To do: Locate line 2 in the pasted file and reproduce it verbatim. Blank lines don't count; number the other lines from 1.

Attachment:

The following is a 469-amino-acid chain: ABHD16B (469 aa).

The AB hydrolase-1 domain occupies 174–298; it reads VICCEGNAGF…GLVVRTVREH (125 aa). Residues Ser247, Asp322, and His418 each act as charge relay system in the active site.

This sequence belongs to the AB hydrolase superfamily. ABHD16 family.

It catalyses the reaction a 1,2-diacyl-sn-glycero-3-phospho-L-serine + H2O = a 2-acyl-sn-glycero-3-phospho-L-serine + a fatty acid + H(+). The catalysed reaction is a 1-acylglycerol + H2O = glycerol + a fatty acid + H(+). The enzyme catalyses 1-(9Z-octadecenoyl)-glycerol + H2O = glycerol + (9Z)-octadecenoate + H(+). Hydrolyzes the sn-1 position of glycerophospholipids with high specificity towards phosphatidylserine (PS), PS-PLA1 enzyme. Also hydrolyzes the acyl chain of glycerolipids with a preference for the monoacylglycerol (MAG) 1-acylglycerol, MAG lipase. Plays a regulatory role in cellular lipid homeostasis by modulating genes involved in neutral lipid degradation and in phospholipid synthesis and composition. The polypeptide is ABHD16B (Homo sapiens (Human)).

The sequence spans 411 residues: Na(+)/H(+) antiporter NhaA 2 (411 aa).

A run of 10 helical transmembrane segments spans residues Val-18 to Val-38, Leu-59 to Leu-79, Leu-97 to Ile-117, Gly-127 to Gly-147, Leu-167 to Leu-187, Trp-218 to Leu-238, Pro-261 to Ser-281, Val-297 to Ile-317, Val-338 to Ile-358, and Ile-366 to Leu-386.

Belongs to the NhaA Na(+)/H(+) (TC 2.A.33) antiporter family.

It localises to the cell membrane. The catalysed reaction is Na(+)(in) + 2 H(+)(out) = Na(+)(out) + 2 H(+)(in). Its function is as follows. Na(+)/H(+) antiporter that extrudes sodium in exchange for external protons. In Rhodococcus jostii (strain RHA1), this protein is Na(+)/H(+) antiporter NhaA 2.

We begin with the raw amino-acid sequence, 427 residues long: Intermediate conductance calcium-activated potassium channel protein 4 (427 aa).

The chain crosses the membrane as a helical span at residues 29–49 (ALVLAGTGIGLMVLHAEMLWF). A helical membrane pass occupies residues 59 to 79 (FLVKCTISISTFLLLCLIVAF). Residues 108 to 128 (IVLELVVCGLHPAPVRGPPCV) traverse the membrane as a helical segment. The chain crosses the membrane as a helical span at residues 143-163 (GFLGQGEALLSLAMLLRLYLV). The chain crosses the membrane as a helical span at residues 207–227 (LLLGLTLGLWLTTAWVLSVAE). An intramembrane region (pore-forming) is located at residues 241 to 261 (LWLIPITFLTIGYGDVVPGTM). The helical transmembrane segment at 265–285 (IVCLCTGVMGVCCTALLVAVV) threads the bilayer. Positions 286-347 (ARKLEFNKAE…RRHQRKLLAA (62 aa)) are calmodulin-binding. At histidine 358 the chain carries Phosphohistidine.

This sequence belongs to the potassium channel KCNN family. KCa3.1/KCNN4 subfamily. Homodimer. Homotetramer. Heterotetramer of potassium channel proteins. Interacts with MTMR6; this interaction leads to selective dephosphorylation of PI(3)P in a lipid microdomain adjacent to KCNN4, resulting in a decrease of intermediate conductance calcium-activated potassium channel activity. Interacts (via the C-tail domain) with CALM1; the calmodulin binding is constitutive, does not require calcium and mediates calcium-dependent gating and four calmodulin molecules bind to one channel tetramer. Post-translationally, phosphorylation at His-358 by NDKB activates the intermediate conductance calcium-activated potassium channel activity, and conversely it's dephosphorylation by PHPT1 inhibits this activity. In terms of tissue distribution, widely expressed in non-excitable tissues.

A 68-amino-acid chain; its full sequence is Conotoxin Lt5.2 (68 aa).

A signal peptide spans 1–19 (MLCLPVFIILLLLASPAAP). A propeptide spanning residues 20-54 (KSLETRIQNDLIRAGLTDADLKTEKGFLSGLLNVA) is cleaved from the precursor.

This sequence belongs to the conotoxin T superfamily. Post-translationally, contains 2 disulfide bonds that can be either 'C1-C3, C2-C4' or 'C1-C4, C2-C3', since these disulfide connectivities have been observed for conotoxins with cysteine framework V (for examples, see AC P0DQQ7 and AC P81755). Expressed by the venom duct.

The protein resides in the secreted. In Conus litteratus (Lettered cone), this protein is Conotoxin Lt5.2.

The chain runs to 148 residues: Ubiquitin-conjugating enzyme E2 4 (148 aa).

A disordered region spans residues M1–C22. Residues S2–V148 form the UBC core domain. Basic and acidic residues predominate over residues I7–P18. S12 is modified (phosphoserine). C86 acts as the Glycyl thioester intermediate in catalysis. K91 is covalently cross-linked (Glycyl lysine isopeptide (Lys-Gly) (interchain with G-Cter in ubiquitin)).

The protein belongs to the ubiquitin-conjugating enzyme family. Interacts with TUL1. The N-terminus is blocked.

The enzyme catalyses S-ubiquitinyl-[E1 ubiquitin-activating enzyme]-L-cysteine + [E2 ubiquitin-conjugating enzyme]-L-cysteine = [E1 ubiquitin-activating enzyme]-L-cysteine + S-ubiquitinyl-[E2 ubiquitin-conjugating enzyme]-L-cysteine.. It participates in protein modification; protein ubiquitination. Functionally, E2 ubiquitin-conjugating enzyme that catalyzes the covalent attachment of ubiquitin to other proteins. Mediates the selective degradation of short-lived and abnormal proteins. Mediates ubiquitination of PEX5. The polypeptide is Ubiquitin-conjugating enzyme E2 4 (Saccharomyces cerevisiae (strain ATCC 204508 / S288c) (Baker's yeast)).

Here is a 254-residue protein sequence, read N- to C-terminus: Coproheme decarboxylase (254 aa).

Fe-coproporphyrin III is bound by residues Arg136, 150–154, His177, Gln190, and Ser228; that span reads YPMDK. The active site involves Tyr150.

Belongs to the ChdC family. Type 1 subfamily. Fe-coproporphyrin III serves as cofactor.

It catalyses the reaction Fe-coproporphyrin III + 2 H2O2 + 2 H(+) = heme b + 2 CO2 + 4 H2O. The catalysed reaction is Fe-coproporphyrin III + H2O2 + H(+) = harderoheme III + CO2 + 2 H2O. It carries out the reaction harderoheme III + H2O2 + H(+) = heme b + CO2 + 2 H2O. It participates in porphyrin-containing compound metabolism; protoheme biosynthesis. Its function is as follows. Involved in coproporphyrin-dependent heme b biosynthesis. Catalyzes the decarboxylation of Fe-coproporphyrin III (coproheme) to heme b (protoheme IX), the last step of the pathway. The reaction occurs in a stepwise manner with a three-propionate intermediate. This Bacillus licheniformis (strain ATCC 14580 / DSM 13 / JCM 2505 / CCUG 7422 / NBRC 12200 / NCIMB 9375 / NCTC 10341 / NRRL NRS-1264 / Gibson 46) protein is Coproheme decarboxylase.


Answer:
The AB hydrolase-1 domain occupies 174–298; it reads VICCEGNAGF…GLVVRTVREH (125 aa). Residues Ser247, Asp322, and His418 each act as charge relay system in the active site.